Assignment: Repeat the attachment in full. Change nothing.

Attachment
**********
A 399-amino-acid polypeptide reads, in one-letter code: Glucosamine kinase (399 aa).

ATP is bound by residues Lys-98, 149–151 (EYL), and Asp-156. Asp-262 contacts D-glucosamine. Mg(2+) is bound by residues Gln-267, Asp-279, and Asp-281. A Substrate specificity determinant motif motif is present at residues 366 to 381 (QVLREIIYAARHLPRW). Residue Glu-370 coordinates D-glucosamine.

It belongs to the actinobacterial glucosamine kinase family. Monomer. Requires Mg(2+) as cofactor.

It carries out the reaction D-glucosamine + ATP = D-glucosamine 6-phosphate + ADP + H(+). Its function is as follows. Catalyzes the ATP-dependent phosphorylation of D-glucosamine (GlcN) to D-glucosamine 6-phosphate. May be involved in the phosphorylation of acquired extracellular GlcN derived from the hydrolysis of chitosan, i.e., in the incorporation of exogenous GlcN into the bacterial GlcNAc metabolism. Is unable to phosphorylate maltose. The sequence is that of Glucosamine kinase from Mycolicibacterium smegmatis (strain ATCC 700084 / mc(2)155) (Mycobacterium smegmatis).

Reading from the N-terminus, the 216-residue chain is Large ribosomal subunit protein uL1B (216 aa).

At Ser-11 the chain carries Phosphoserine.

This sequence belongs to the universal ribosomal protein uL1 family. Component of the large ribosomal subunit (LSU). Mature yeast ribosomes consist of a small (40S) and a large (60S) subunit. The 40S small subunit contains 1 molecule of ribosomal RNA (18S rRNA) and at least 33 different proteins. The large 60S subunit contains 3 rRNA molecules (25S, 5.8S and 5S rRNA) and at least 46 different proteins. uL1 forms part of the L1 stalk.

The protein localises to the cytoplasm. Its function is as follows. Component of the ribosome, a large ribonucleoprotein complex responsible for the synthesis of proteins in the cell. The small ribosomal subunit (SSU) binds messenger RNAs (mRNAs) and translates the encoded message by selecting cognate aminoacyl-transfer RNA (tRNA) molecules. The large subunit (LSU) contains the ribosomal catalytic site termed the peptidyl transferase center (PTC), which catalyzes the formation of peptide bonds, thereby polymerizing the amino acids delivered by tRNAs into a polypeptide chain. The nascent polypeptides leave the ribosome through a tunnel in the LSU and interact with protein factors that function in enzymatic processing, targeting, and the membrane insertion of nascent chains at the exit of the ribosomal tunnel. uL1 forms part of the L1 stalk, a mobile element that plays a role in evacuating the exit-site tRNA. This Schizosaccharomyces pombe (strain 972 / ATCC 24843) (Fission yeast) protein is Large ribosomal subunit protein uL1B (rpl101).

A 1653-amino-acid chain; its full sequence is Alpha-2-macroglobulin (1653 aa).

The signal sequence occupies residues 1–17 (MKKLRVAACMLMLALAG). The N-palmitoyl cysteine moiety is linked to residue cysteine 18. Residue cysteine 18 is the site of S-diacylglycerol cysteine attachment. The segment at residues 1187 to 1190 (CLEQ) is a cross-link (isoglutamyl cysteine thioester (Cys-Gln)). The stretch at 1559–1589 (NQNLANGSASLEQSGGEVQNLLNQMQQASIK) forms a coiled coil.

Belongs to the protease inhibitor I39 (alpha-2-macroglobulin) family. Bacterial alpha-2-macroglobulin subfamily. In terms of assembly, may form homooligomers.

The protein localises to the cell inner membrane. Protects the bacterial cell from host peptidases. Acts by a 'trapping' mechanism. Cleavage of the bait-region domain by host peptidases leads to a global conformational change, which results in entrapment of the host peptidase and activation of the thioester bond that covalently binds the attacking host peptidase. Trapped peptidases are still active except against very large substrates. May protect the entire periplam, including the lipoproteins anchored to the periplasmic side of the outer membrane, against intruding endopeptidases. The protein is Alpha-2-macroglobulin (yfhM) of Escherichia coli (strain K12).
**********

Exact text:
A 399-amino-acid polypeptide reads, in one-letter code: Glucosamine kinase (399 aa).

ATP is bound by residues Lys-98, 149–151 (EYL), and Asp-156. Asp-262 contacts D-glucosamine. Mg(2+) is bound by residues Gln-267, Asp-279, and Asp-281. A Substrate specificity determinant motif motif is present at residues 366 to 381 (QVLREIIYAARHLPRW). Residue Glu-370 coordinates D-glucosamine.

It belongs to the actinobacterial glucosamine kinase family. Monomer. Requires Mg(2+) as cofactor.

It carries out the reaction D-glucosamine + ATP = D-glucosamine 6-phosphate + ADP + H(+). Its function is as follows. Catalyzes the ATP-dependent phosphorylation of D-glucosamine (GlcN) to D-glucosamine 6-phosphate. May be involved in the phosphorylation of acquired extracellular GlcN derived from the hydrolysis of chitosan, i.e., in the incorporation of exogenous GlcN into the bacterial GlcNAc metabolism. Is unable to phosphorylate maltose. The sequence is that of Glucosamine kinase from Mycolicibacterium smegmatis (strain ATCC 700084 / mc(2)155) (Mycobacterium smegmatis).

Reading from the N-terminus, the 216-residue chain is Large ribosomal subunit protein uL1B (216 aa).

At Ser-11 the chain carries Phosphoserine.

This sequence belongs to the universal ribosomal protein uL1 family. Component of the large ribosomal subunit (LSU). Mature yeast ribosomes consist of a small (40S) and a large (60S) subunit. The 40S small subunit contains 1 molecule of ribosomal RNA (18S rRNA) and at least 33 different proteins. The large 60S subunit contains 3 rRNA molecules (25S, 5.8S and 5S rRNA) and at least 46 different proteins. uL1 forms part of the L1 stalk.

The protein localises to the cytoplasm. Its function is as follows. Component of the ribosome, a large ribonucleoprotein complex responsible for the synthesis of proteins in the cell. The small ribosomal subunit (SSU) binds messenger RNAs (mRNAs) and translates the encoded message by selecting cognate aminoacyl-transfer RNA (tRNA) molecules. The large subunit (LSU) contains the ribosomal catalytic site termed the peptidyl transferase center (PTC), which catalyzes the formation of peptide bonds, thereby polymerizing the amino acids delivered by tRNAs into a polypeptide chain. The nascent polypeptides leave the ribosome through a tunnel in the LSU and interact with protein factors that function in enzymatic processing, targeting, and the membrane insertion of nascent chains at the exit of the ribosomal tunnel. uL1 forms part of the L1 stalk, a mobile element that plays a role in evacuating the exit-site tRNA. This Schizosaccharomyces pombe (strain 972 / ATCC 24843) (Fission yeast) protein is Large ribosomal subunit protein uL1B (rpl101).

A 1653-amino-acid chain; its full sequence is Alpha-2-macroglobulin (1653 aa).

The signal sequence occupies residues 1–17 (MKKLRVAACMLMLALAG). The N-palmitoyl cysteine moiety is linked to residue cysteine 18. Residue cysteine 18 is the site of S-diacylglycerol cysteine attachment. The segment at residues 1187 to 1190 (CLEQ) is a cross-link (isoglutamyl cysteine thioester (Cys-Gln)). The stretch at 1559–1589 (NQNLANGSASLEQSGGEVQNLLNQMQQASIK) forms a coiled coil.

Belongs to the protease inhibitor I39 (alpha-2-macroglobulin) family. Bacterial alpha-2-macroglobulin subfamily. In terms of assembly, may form homooligomers.

The protein localises to the cell inner membrane. Protects the bacterial cell from host peptidases. Acts by a 'trapping' mechanism. Cleavage of the bait-region domain by host peptidases leads to a global conformational change, which results in entrapment of the host peptidase and activation of the thioester bond that covalently binds the attacking host peptidase. Trapped peptidases are still active except against very large substrates. May protect the entire periplam, including the lipoproteins anchored to the periplasmic side of the outer membrane, against intruding endopeptidases. The protein is Alpha-2-macroglobulin (yfhM) of Escherichia coli (strain K12).